Victoria and the Schools of Sorrow

I stood in the middle of the British Columbia Museum and wept.  I was reading the human history of the west coast lands, now known as British Columbia, and when I came to the period when the British began to 'colonise and consolidate' the land that Captain Cook and his lieutenant Vancouver had claimed, it was almost unbearable.

When they arrived the land was already inhabited;  and when British Columbia was annexed as Crown Territory there were still three indigenous people to every British immigrant.  Our justification was that - according to the first Commissioner for Land - the 'Indians' had no right to the land because 'they can put no value on it' and it had 'no utility for them'.  The ideology was that unless you can put a price on something or turn it into profit, you have no right to have it. Because the First Nation people did not exploit or cultivate the land and because land ownership was a totally alien concept, their land rights were simply taken away to be given 'to some industrious people' eg the British invaders.  What happened next has been referred to as genocide, but it was a complex process.

The exhibition I was looking at in the Museum, is called 'Living Language' and is placed at the centre of their permanent exhibition of the human history of the territory.  British Columbia once had more indigenous languages than any other country.  One or two of these languages have no relationship to any other language on earth - they are totally unique.  And so are the concepts that these languages express.  The word Put 'lt  for instance, means 'everything belongs to those not yet born' - a phrase you'd think that the colonialists should have listened to.  The indigenous people also believed that their language came from the land and was inextricably connected to it.  It also connects with their history.  One native speaker said to me, 'It is an invisible line from the heart into the past'.

The great power of language to connect people and communities to each other and to their land is demonstrated by the great lengths that the British Colonial authorities were prepared to go to separate the indigenous people from those languages.  To achieve assimilation and Europeanisation, the Canadian government worked with the churches to create and administer Residential Schools for First Nation children.

The openly avowed intention was 'to kill the Indian in the child' - but in many cases it also killed the child.  The death rate was around 40%, but attendance was mandatory for all children aged 5-15.  'Indian Agents' and the Police forcibly removed children from their homes and arrested parents who resisted.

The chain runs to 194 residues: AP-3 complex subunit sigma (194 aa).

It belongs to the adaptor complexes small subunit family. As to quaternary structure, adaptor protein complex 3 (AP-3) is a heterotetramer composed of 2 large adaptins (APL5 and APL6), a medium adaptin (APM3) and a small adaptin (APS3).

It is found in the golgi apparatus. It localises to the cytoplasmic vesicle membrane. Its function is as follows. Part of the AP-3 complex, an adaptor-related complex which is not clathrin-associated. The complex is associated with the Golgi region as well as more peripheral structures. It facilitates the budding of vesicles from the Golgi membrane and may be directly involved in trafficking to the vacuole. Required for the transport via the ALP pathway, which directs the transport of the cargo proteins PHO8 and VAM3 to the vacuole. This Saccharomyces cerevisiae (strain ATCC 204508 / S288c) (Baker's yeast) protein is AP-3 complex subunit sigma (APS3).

These schools were known as 'the Schools of Sorrow'.  The speaking of aboriginal languages was banned, and the personal testimonies of survivors (more than 50,000 children died) makes grim reading.  They were subjected to abuse; physical, sexual and psychological.  They were under-clothed, under-fed, ill-treated, and subjected to excessive, often sadistic, corporal punishment. Many are now deaf or suffer eye and breathing defects because they were repeatedly hit over the head. Some lost limbs from frost-bite from being shut outside in winter as a punishment. They can now claim compensation, but no amount of money can ever compensate for what they suffered then and still suffer now.

Many of the children refused to be broken.  Two little boys stole a rowing boat and managed to row to another island.  There's a heart-breaking exhibit of two keys made from sardine tin openers that were made by enterprising children to break into the school's locked food stores.  And there was also, among all the terrible testimony, the underlining of the power of story-telling.  In every dormitory there was always one child who would risk punishment to tell the traditional stories and keep them alive.  'There were always storytellers', this woman says.

This is not in the distant past - the last school was closed in 1996.

Now you know why I was weeping.  And I haven't told you some of the worst things because they are unbearable.  That supposedly civilised people purporting to have Christian values could perpetrate such cruelty is hard to believe.  But we did and must shoulder some of the moral responsibility.  In 2008 the Prime Minister of Canada, Stephen Harper, apologised, alongside the churches and representatives of the Police.
Unbearable testimony, but it needs to be heard. 
Against all the odds, the First Nation people managed to hold on to the shreds of their culture and their languages and are beginning to rebuild, through a process of what is called 'Truth and Reconciliation'.  Some First Nation people have even managed to regain the land that was never legally ceded in the first place.  But it's taken a long time and a lot of fighting through the courts.  It's interesting that the ones who are rebuilding most successfully are those who managed to hang on to their language - a language in which their identity, their values and their culture is embedded.

We don't deserve it, but there is considerable forgiveness and a reaching out.  This is the fabulous Haida musician Terri-Lynn Williams-Davidson performing a traditional Haida Peace-making song which she will be singing in a concert in Vancouver this weekend.


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